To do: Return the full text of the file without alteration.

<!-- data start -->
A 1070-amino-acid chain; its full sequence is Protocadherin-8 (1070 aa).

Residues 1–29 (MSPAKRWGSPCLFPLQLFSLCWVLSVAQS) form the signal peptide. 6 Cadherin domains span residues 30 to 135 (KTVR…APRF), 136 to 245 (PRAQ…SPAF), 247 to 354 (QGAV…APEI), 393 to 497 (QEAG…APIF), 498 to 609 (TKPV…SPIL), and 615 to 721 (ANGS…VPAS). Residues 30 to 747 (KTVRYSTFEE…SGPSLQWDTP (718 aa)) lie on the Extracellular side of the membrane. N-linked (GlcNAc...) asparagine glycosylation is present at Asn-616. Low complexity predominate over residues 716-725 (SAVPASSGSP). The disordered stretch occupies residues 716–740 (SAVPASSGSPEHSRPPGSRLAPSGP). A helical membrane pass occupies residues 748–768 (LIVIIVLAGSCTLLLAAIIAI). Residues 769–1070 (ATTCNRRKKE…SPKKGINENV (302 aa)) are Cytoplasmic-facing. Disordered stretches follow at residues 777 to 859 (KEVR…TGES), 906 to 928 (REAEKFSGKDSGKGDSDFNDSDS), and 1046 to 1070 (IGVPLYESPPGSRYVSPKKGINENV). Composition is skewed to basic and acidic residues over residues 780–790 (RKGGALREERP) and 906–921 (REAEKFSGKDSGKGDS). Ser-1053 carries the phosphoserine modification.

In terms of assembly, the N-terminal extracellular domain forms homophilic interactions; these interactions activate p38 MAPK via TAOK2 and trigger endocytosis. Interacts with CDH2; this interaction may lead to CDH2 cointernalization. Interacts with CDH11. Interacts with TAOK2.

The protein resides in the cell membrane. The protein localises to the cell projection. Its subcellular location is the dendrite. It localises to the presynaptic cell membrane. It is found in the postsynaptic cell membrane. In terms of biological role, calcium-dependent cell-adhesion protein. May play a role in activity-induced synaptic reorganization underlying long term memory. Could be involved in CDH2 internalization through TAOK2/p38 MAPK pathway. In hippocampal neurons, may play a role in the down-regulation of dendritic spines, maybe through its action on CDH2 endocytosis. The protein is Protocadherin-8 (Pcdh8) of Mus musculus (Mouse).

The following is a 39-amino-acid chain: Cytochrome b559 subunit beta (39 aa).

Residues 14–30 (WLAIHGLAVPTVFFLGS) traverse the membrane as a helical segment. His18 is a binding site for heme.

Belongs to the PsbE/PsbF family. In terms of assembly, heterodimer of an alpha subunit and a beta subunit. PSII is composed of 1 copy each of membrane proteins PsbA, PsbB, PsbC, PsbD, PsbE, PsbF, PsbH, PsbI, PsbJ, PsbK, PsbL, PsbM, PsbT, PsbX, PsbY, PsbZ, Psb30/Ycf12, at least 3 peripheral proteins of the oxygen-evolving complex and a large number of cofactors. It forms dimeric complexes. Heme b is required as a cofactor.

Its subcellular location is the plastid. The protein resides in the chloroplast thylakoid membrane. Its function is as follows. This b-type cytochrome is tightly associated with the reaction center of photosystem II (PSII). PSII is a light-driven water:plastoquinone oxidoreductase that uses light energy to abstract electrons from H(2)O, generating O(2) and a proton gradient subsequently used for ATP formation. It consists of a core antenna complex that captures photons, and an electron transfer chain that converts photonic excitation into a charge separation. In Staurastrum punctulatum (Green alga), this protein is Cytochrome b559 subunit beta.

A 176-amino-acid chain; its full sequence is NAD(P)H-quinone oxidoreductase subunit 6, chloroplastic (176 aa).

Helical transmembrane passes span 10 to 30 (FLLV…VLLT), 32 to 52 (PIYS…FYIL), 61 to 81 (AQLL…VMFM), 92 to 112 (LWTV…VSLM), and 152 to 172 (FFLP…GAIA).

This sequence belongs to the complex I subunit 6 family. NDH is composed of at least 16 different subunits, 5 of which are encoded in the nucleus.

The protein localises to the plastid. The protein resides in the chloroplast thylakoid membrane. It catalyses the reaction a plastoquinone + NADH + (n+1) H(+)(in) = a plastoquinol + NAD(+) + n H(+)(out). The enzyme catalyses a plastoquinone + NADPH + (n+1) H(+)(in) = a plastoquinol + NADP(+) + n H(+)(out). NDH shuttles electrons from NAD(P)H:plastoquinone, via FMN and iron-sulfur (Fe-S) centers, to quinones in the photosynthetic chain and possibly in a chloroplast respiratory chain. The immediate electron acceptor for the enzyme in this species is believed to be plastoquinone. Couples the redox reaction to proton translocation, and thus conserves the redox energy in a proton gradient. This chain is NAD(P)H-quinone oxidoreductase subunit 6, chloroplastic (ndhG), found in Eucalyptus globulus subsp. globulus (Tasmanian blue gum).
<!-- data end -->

A 1070-amino-acid chain; its full sequence is Protocadherin-8 (1070 aa).

Residues 1–29 (MSPAKRWGSPCLFPLQLFSLCWVLSVAQS) form the signal peptide. 6 Cadherin domains span residues 30 to 135 (KTVR…APRF), 136 to 245 (PRAQ…SPAF), 247 to 354 (QGAV…APEI), 393 to 497 (QEAG…APIF), 498 to 609 (TKPV…SPIL), and 615 to 721 (ANGS…VPAS). Residues 30 to 747 (KTVRYSTFEE…SGPSLQWDTP (718 aa)) lie on the Extracellular side of the membrane. N-linked (GlcNAc...) asparagine glycosylation is present at Asn-616. Low complexity predominate over residues 716-725 (SAVPASSGSP). The disordered stretch occupies residues 716–740 (SAVPASSGSPEHSRPPGSRLAPSGP). A helical membrane pass occupies residues 748–768 (LIVIIVLAGSCTLLLAAIIAI). Residues 769–1070 (ATTCNRRKKE…SPKKGINENV (302 aa)) are Cytoplasmic-facing. Disordered stretches follow at residues 777 to 859 (KEVR…TGES), 906 to 928 (REAEKFSGKDSGKGDSDFNDSDS), and 1046 to 1070 (IGVPLYESPPGSRYVSPKKGINENV). Composition is skewed to basic and acidic residues over residues 780–790 (RKGGALREERP) and 906–921 (REAEKFSGKDSGKGDS). Ser-1053 carries the phosphoserine modification.

In terms of assembly, the N-terminal extracellular domain forms homophilic interactions; these interactions activate p38 MAPK via TAOK2 and trigger endocytosis. Interacts with CDH2; this interaction may lead to CDH2 cointernalization. Interacts with CDH11. Interacts with TAOK2.

The protein resides in the cell membrane. The protein localises to the cell projection. Its subcellular location is the dendrite. It localises to the presynaptic cell membrane. It is found in the postsynaptic cell membrane. In terms of biological role, calcium-dependent cell-adhesion protein. May play a role in activity-induced synaptic reorganization underlying long term memory. Could be involved in CDH2 internalization through TAOK2/p38 MAPK pathway. In hippocampal neurons, may play a role in the down-regulation of dendritic spines, maybe through its action on CDH2 endocytosis. The protein is Protocadherin-8 (Pcdh8) of Mus musculus (Mouse).

The following is a 39-amino-acid chain: Cytochrome b559 subunit beta (39 aa).

Residues 14–30 (WLAIHGLAVPTVFFLGS) traverse the membrane as a helical segment. His18 is a binding site for heme.

Belongs to the PsbE/PsbF family. In terms of assembly, heterodimer of an alpha subunit and a beta subunit. PSII is composed of 1 copy each of membrane proteins PsbA, PsbB, PsbC, PsbD, PsbE, PsbF, PsbH, PsbI, PsbJ, PsbK, PsbL, PsbM, PsbT, PsbX, PsbY, PsbZ, Psb30/Ycf12, at least 3 peripheral proteins of the oxygen-evolving complex and a large number of cofactors. It forms dimeric complexes. Heme b is required as a cofactor.

Its subcellular location is the plastid. The protein resides in the chloroplast thylakoid membrane. Its function is as follows. This b-type cytochrome is tightly associated with the reaction center of photosystem II (PSII). PSII is a light-driven water:plastoquinone oxidoreductase that uses light energy to abstract electrons from H(2)O, generating O(2) and a proton gradient subsequently used for ATP formation. It consists of a core antenna complex that captures photons, and an electron transfer chain that converts photonic excitation into a charge separation. In Staurastrum punctulatum (Green alga), this protein is Cytochrome b559 subunit beta.

A 176-amino-acid chain; its full sequence is NAD(P)H-quinone oxidoreductase subunit 6, chloroplastic (176 aa).

Helical transmembrane passes span 10 to 30 (FLLV…VLLT), 32 to 52 (PIYS…FYIL), 61 to 81 (AQLL…VMFM), 92 to 112 (LWTV…VSLM), and 152 to 172 (FFLP…GAIA).

This sequence belongs to the complex I subunit 6 family. NDH is composed of at least 16 different subunits, 5 of which are encoded in the nucleus.

The protein localises to the plastid. The protein resides in the chloroplast thylakoid membrane. It catalyses the reaction a plastoquinone + NADH + (n+1) H(+)(in) = a plastoquinol + NAD(+) + n H(+)(out). The enzyme catalyses a plastoquinone + NADPH + (n+1) H(+)(in) = a plastoquinol + NADP(+) + n H(+)(out). NDH shuttles electrons from NAD(P)H:plastoquinone, via FMN and iron-sulfur (Fe-S) centers, to quinones in the photosynthetic chain and possibly in a chloroplast respiratory chain. The immediate electron acceptor for the enzyme in this species is believed to be plastoquinone. Couples the redox reaction to proton translocation, and thus conserves the redox energy in a proton gradient. This chain is NAD(P)H-quinone oxidoreductase subunit 6, chloroplastic (ndhG), found in Eucalyptus globulus subsp. globulus (Tasmanian blue gum).